What Is the Retina?
The retina is a layer of nerve cells that lines the inside of the back of the eye and works like the film in a camera.
It creates images that are then sent to the brain along the optic nerve.
What Is a Retinal Detachment?
A retinal detachment is occurs when the retina suddenly separates away from the inside of the back of the eye. This is identified by an examination with a special viewing instrument called an indirect ophthalmoscope and/or using ultrasonography.
Floaters are hair-like, fly-like, grey, linear structures that move with eye movement and keep moving a little once the eye stops moving.
Posterior Vitreous Detachment (PVD) is the cause of floaters. If during PVD vitreous pulls on the retina, then flashing lights can appear. These lights are usually bright, white/linear, and located off to the side of the visual field.
Typically, head turning or eye movement can trigger the arc-shaped flash of light. If vitreous pulling upon the retina is severe, it can tear the retina.
If fluid gains access through the torn retina it lifts and detaches the retina off the inside of the back of the eye. As fluid accumulates under the retina, vision is lost in the area corresponding to the area of detached retina. This is usually up above, down below, or off to the side in the field of vision. There is usually a curved line that demarcates the area of vision loss from the area of normal vision. It is important to have this symptom evaluated and treated as soon as possible.
Treatment can be an office procedure called pneumatic retinopexy, removal of the vitreous body that caused the retinal detachment, called vitrectomy, or a sewing a plastic-like band to the outside of the eye, called scleral buckle.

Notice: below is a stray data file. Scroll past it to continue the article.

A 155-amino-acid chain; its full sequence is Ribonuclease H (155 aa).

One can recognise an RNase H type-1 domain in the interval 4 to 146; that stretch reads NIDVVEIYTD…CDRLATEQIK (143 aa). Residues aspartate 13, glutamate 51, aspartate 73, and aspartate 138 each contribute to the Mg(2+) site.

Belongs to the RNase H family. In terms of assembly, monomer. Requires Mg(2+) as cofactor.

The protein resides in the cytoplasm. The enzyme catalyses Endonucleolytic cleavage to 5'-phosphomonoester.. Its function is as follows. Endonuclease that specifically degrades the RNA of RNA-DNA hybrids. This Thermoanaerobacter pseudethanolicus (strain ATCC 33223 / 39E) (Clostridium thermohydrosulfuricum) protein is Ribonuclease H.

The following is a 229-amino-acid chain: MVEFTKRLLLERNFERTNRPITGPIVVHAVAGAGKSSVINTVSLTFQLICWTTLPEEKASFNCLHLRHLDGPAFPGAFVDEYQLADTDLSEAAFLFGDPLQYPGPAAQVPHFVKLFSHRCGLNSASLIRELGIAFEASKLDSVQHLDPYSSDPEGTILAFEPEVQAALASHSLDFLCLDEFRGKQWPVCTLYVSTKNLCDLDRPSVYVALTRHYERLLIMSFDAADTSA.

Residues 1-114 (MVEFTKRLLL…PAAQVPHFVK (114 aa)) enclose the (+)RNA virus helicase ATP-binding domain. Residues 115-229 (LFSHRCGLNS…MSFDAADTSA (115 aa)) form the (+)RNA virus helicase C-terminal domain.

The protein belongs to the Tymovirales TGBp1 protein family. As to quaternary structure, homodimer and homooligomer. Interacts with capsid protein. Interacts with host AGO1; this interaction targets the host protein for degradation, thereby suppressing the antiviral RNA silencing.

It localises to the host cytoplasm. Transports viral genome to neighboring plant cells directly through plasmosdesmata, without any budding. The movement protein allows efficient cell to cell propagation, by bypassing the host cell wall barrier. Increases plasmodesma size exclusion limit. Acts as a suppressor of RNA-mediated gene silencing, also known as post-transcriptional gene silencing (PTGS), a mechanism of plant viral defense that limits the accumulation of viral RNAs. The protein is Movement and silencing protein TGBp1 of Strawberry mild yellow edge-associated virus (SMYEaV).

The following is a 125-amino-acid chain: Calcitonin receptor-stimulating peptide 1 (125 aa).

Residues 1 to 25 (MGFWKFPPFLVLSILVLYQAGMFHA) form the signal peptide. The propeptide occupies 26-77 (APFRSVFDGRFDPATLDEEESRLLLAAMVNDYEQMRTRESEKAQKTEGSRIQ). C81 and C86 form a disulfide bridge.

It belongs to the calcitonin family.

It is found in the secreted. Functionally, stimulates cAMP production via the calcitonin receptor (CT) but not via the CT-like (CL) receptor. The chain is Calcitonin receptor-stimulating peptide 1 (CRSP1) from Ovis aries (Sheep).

How Is Retinal Detachment Treated?
Here at the VMR Institute, we routinely diagnose and treat patients with retinal detachments. Because we offer state-of-the-art treatment, often not available at other eye centers, we have the ability to treat retinal detachment right in our institute.
Surgeries may also be performed under local anesthesia, using suture-less techniques, with 25 gauge microsurgical instruments.
This advanced form of therapy is superior to the older method (still practiced by many other doctors) and decreases operating time while increasing the speed of recovery.
This surgery is done in an ambulatory surgery center, so hospitalization is not necessary. When you need the most qualified treatment for Retinal Detachment Orange County has to offer turn to the experts at the VMR Institute.
If you think you might be suffering from retinal detachment and you live in the Huntington Beach, Los Angeles or Orange County area, contact us to make your appointment today. We want to help.